Do You Know What You’re Retweeting?

I’m thinking about retweeting today.

Let me rephrase that, because I’m not looking to repeat my day and I’m not planning on using Twitter to send out links to my day over and over again.

Rather, on this day, I have retweeting on my mind.

I’m just back from a Skype Chat/interview with the lovely proprietrixes of Freak Revolution, Kyeli and Pace. During one of our many tangents, we discussed retweeting and whether or not people are retweeting because they appreciate the Tweet and what it stands for, or if they’re just echoing their favorite guru.

Do You Read Before You Tweet?

There are times when I’ll throw out a link to my blog and receive instantaneous retweets. Don’t get me wrong, I appreciate the support of the FWJ community, and don’t know if I’ll ever be able to repay everyone all for kindnesses shown to me and this blog throughout the years. However sometimes I think, “hey, did you even read that? You may like the headline, but hate the content!

It makes me feel good when people retweet my stuff, but I always hope they read the post first. I also hope the post will lead to a discussion and not just a tweet for the sake of a tweet. I look at it this way, when I share a link, it’s an endorsement. It’s telling my friends and followers I found something worth reading and discussing.

What if you retweet one of my posts because it has a kickass headline, but you don’t quite agree with the content? You have to read to know.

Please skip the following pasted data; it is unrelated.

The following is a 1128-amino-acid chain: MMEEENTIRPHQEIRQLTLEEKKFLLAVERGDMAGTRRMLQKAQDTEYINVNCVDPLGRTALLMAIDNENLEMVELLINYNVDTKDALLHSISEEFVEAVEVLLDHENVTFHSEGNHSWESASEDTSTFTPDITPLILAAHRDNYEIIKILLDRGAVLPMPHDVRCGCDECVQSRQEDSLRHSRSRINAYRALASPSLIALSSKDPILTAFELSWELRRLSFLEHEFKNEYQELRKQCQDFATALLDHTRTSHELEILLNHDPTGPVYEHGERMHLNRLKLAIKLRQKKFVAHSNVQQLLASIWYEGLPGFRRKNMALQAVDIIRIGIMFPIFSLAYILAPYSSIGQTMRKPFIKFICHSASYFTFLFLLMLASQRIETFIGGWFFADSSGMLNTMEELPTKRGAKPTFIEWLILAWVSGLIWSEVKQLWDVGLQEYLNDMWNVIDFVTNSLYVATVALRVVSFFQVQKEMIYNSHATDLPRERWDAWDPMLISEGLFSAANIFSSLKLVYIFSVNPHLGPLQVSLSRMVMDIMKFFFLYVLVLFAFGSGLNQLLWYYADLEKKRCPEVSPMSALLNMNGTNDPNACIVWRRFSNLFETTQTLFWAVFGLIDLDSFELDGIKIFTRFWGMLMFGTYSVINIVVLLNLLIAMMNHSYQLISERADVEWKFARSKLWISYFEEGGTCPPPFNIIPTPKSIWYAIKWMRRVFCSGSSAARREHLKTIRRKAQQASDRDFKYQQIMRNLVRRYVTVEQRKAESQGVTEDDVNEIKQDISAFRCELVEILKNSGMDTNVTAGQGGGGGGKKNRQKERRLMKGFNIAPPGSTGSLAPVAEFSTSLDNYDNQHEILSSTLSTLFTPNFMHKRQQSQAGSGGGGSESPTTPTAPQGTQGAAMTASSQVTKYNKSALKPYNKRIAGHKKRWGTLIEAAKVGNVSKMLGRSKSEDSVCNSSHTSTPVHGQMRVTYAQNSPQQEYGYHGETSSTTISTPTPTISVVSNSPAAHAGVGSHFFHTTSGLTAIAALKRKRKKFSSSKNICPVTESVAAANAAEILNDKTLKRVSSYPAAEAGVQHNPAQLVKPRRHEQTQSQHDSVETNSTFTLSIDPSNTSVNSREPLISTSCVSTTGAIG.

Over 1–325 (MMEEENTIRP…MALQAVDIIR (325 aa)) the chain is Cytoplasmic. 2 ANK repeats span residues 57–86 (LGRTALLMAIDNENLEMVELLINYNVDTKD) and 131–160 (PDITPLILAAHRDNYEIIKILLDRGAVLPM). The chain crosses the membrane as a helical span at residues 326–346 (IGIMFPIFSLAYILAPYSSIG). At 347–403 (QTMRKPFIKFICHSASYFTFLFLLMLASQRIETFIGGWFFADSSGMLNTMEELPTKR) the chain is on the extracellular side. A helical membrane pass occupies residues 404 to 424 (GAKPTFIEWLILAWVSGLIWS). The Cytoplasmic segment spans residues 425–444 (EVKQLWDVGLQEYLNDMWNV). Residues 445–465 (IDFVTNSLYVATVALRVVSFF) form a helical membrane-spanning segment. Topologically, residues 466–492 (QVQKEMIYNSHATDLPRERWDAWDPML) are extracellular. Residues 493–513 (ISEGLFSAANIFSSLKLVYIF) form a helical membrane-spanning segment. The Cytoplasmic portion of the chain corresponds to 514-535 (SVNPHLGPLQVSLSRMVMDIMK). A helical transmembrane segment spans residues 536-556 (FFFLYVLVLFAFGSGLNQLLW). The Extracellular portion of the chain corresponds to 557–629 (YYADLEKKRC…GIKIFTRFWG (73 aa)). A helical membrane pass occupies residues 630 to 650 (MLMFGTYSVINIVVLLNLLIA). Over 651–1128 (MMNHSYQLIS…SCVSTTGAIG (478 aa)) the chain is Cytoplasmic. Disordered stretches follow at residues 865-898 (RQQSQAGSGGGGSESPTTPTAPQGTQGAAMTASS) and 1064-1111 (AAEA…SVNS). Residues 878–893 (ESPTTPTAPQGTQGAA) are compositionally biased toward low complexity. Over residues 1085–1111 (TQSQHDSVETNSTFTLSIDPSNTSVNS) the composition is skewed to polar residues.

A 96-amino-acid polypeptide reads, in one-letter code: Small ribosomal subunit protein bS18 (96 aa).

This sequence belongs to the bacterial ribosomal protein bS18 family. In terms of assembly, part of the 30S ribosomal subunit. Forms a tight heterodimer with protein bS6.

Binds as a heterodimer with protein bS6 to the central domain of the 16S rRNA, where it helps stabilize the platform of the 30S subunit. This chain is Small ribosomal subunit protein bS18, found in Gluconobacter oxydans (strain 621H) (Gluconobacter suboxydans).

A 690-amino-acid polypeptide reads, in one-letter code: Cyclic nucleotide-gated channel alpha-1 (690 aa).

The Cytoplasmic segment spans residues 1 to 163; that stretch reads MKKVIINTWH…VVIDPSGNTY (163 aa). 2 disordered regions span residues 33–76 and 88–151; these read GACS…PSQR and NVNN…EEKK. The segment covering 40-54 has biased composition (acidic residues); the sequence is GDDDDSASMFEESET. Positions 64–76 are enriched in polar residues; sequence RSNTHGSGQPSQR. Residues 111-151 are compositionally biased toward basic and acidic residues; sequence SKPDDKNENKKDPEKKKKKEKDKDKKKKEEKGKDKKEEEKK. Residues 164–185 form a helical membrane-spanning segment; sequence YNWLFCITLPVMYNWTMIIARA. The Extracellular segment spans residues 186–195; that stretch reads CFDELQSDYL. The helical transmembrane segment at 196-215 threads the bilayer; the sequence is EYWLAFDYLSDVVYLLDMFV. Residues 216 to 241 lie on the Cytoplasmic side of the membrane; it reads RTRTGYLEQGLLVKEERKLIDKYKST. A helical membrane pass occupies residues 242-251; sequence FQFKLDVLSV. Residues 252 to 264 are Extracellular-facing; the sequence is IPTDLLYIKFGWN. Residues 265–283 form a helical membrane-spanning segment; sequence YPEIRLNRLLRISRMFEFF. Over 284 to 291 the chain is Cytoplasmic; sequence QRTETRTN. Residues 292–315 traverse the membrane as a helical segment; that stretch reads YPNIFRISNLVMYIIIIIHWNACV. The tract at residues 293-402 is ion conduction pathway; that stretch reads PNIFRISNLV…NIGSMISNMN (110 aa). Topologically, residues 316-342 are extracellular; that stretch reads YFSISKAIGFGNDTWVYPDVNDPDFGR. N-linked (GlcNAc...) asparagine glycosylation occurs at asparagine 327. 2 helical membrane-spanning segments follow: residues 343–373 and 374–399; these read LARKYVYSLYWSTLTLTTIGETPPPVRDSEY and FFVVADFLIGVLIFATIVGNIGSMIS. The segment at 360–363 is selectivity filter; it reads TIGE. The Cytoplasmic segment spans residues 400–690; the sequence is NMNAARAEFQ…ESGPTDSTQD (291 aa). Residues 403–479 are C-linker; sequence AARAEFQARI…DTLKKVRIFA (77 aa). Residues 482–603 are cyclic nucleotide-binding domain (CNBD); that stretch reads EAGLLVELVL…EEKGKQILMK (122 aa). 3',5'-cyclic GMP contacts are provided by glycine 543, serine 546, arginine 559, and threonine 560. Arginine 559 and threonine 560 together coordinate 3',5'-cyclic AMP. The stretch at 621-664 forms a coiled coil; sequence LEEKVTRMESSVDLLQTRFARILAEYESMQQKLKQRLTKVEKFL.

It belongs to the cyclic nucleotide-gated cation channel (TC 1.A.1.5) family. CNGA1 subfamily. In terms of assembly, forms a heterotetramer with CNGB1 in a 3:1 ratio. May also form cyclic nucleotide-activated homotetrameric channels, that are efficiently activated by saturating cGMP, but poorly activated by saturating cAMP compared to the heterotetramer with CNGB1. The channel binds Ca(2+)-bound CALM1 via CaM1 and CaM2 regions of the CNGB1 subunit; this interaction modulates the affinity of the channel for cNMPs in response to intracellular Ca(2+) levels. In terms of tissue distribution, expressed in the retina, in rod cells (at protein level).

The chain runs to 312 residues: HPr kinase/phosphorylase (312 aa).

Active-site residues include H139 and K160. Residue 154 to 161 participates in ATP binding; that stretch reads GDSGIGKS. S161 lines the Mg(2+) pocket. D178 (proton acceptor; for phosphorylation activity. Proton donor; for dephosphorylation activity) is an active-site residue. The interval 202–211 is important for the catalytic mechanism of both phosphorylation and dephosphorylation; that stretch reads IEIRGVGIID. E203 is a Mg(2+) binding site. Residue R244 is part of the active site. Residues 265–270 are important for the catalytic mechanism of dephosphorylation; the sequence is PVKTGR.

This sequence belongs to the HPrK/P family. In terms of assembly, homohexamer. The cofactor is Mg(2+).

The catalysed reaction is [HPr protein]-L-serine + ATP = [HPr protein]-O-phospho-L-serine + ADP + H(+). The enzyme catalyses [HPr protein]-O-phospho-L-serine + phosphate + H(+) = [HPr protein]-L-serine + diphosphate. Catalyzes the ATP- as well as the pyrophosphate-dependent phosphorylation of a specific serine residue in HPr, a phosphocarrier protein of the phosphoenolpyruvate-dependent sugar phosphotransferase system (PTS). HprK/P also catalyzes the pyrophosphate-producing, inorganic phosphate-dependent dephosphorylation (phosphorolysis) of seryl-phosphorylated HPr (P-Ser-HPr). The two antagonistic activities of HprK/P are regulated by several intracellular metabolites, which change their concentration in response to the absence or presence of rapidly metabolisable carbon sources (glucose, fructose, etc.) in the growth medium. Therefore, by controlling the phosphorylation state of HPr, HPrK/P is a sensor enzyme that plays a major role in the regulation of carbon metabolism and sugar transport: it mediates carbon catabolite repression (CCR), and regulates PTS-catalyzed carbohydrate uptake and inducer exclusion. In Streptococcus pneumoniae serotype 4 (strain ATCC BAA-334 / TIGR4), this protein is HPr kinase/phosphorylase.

Again, Do You Read Before You Tweet?

Something else I notice on Twitter is how many people will argue about a tweeted or retweeted link, but it’s apparent they didn’t read the article or blog posts. It happens with some of my posts now and again. Someone will disagree with something I wrote or say something unpleasant and it’s apparent that person didn’t take the time to read it, or else he or she would have a completely different point of view.

I think sometimes we feel we know everything we need to know just by reading a headline. Or maybe we feel a blog post or article says something important because a favorite blogger or social media enthusiast tweeted a link. I often wonder if we (collectively) share links and retweets to things simply because we like the people tweeting them. I also wonder if we disagree with certain bloggers if only to disagree.

This post isn’t to say we shouldn’t retweet or support our favorite bloggers and authors because you know I’m all about the love. It’s only to wonder if we’re reading everything we support (if that makes sense?).

I hope you like what your favorite bloggers write, but I also hope you’re reading what they write before you offer endorsement.

What are your thoughts? Are too many people on the social networks blindly following and retweeting without knowing what they’re putting out there? Are we acting to headlines without reading the actual blog posts or articles?

Discuss…

Comments

  1. I remember this one time I retweeted a Chris Brogan article without reading it, and it turned out to be about murdering puppies. Or maybe it wasn’t really; I didn’t bother to read the link that said it was about murdering puppies. (;
    .-= Pace Smith´s last undefined ..If you register your site for free at =-.

  2. “…when I share a link, it’s an endorsement. It’s telling my friends and followers I found something worth reading and discussing.”